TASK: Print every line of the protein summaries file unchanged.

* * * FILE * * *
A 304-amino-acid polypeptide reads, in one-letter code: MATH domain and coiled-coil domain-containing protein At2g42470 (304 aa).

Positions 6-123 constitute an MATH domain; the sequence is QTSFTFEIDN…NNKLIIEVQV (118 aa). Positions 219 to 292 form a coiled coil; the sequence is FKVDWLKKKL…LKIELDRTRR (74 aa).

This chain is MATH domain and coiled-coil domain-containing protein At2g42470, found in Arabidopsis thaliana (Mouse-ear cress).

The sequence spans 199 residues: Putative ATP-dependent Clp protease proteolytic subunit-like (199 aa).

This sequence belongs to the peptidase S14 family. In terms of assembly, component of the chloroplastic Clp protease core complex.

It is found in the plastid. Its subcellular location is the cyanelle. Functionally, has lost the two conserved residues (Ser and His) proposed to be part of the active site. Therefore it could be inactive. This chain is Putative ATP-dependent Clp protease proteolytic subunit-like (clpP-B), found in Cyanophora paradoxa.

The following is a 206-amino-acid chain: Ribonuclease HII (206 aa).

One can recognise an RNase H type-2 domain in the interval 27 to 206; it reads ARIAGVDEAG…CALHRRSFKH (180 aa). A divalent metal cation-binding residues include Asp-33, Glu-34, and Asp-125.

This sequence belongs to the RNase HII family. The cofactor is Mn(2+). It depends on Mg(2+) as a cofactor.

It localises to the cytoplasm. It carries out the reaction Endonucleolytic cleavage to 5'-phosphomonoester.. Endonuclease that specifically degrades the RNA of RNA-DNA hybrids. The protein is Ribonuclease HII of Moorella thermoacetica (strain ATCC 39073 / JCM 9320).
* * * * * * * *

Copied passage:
A 304-amino-acid polypeptide reads, in one-letter code: MATH domain and coiled-coil domain-containing protein At2g42470 (304 aa).

Positions 6-123 constitute an MATH domain; the sequence is QTSFTFEIDN…NNKLIIEVQV (118 aa). Positions 219 to 292 form a coiled coil; the sequence is FKVDWLKKKL…LKIELDRTRR (74 aa).

This chain is MATH domain and coiled-coil domain-containing protein At2g42470, found in Arabidopsis thaliana (Mouse-ear cress).

The sequence spans 199 residues: Putative ATP-dependent Clp protease proteolytic subunit-like (199 aa).

This sequence belongs to the peptidase S14 family. In terms of assembly, component of the chloroplastic Clp protease core complex.

It is found in the plastid. Its subcellular location is the cyanelle. Functionally, has lost the two conserved residues (Ser and His) proposed to be part of the active site. Therefore it could be inactive. This chain is Putative ATP-dependent Clp protease proteolytic subunit-like (clpP-B), found in Cyanophora paradoxa.

The following is a 206-amino-acid chain: Ribonuclease HII (206 aa).

One can recognise an RNase H type-2 domain in the interval 27 to 206; it reads ARIAGVDEAG…CALHRRSFKH (180 aa). A divalent metal cation-binding residues include Asp-33, Glu-34, and Asp-125.

This sequence belongs to the RNase HII family. The cofactor is Mn(2+). It depends on Mg(2+) as a cofactor.

It localises to the cytoplasm. It carries out the reaction Endonucleolytic cleavage to 5'-phosphomonoester.. Endonuclease that specifically degrades the RNA of RNA-DNA hybrids. The protein is Ribonuclease HII of Moorella thermoacetica (strain ATCC 39073 / JCM 9320).